If you need a reminder of how bad the group round might result, consider this. To get into the top 12, contestants will have one shot to impress America – and if they don’t, maybe one chance to impress the judges. It took David Cook his third performance to deliver Hello, his definite breakout moment In short, David Cook might not have even made the finals under a group system.

Buckle up, folks. This is going to be a rough three weeks. Two more weeks of rookie performances, and then a week that’s bound to be full of blatant bias and manipulation of public opinion. Oops.

Wildcard picks, revised

I have to amend our wildcard picks out of this group, since Sarver got in directly. The Desai/Del Toro/Braddy trio is probably pretty certain of slots, particularly Braddy. Anne Marie Boskovich is the best candidate out of everyone else, so she gets the fourth slot almost by default.

Group 1 Performance Night: Great Expectations

Wednesday, February 18th, 2009

Historically, the first performance night of any new Idol season has been a little rough. All the hype was about the talent-heavy Group 1 that would supposedly produce Idol‘s best opening night. I mean, Danny Gokey and Anoop Desai in the same group? How could it go wrong?

Well, somehow, it did. Perhaps it was just the excessive amount of hype, but the brave song choices had something to do with it. No, scratch brave. More like… foolish. Supposedly it was songs from the Billboard charts since they began, but I’m just a bit skeptical. There must have been clearance issues again, because the only alternative was everyone drinking out of Paula’s cup.

A Little Less Conversation from Jackie Tohn? Every Little Thing She Does Is Magic, a song which has never even been average in the past? Both Danny and Anoop picking songs originally by female singers? Heck, did any of the choices make sense? I’m not quite sure.

Still, in this giant puddle of.. oddity, there were a few good performances. There weren’t any I’d call great, but it takes a lot for me to call something that.

Co-winner of the night: Danny Gokey. Given all the hype, promotion, and publicity he had received, anything else other than “winning” the night would have been a loss for him. He played the widower card with the song choice, wittingly or not, and he has to be careful that doesn’t wear out its welcome with viewers. We don’t need a reminder of that each and every week.

The real trouble, though, is that I don’t think Gokey put his own individual mark on Hero. To use the tired language of the judges, he didn’t “make it his own”. It may not be completely fair to ask that right out of the gate, but that’s how things go. On the upside, his vocals were excellent and he can communicate the song’s emotion well. He should be safe to the top 12.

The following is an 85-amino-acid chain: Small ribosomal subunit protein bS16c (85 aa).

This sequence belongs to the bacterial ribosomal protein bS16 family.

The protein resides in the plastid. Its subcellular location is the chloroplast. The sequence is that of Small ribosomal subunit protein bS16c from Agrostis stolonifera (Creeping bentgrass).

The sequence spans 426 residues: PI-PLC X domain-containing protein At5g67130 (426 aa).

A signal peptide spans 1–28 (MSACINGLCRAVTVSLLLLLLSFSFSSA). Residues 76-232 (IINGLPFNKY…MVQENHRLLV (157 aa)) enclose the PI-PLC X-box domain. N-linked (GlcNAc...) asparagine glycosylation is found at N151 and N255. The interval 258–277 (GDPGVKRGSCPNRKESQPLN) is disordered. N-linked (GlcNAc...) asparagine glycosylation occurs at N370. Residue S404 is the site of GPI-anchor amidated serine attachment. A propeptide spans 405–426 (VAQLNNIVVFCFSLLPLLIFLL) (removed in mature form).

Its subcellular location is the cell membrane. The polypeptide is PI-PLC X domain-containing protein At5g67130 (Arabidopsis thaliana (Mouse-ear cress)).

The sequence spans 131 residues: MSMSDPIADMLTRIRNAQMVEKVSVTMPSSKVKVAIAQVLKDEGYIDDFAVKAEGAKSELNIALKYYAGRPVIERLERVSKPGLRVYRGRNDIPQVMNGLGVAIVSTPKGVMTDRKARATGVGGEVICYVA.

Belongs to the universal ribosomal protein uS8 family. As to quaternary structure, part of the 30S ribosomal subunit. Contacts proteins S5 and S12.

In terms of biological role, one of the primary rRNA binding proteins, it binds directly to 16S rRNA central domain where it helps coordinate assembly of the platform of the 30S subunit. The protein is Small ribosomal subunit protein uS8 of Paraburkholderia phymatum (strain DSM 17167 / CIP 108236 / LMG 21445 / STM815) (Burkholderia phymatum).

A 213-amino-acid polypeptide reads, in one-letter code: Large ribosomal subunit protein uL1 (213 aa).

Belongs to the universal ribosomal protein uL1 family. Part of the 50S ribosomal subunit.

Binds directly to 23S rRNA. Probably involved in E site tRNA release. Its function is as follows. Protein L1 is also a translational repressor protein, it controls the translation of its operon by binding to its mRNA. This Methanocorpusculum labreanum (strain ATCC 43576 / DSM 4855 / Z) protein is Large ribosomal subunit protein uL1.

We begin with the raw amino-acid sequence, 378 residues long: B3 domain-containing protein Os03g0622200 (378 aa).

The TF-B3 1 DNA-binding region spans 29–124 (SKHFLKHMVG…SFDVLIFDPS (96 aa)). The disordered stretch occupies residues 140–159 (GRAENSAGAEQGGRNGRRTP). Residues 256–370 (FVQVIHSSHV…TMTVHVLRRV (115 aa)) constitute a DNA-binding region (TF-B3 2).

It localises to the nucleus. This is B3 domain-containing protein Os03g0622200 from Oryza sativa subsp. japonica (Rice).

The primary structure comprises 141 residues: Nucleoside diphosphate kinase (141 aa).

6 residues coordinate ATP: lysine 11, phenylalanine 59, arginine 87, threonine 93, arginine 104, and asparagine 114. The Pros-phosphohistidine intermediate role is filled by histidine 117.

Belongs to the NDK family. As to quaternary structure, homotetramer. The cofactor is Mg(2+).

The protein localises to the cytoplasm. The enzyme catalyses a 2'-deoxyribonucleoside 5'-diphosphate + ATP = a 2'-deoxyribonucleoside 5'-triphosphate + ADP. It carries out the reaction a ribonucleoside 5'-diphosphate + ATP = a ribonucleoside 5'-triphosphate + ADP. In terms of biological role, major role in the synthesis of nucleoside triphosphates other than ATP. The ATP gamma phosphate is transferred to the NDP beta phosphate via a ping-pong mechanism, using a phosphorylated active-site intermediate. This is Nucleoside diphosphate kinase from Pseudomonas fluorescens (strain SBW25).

Best of the girls. and co-winner with Danny, was Alexis Grace. Her pick of I Never Loved A Man (The Way I Love You) will please half of the audience… and piss off the other half. It is a big song, and doing Aretha Franklin tends to be a feast-or-famine situation. The ones who do well do very well, the ones who do poorly do very poorly. Grace was generally in the former; sometimes the song was too big for her, but generally it was just right. More importantly, she was able to put her own trademark on the song – something that was rare tonight.

Ricky Braddy is in interesting territory. On vocals alone, he was the best of the night. However, there is a world of difference between a good vocalist and a good singer. A good singer not only has to hit the notes, they also have to be able to tell the “story” of the song. I’m very unsure if Braddy was able to do that. If he had been able to do that, we’d put him higher up, but as it is… he’s the Best of the Rest, but just that.

After all the diva antics she’s pulled during the auditions and Hollywood week, it figures Tatiana Del Toro would pick a song by as big a diva as they get, Whitney Houston. It was actually a lot better than we thought it would be, but that’s not saying much. Was it over the top? Yes, but with Whitney it sort of fits. Overall, it was actually above average – so the drama queen can actually sing, which will be a surprise to quite a few people.

I happen to like the original of Angel of Mine, so I was expecting a great performance from Anoop Desai. Did he deliver? No, not really. It’s not that it was a bad vocal – it was above average to good – but overall, the whole thing left me bored. Anoop is likable, yes, but he really has a charisma deficit. Like Braddy, he has to elevate himself beyond being a vocalist to being an artist.

Anne Marie Boskovich was in an almost identical situation as well – made worse by picking Aretha Franklin, the same artist Grace had excelled at earlier in the night. Aretha wasn’t too big for Grace, but it was for Boskovich.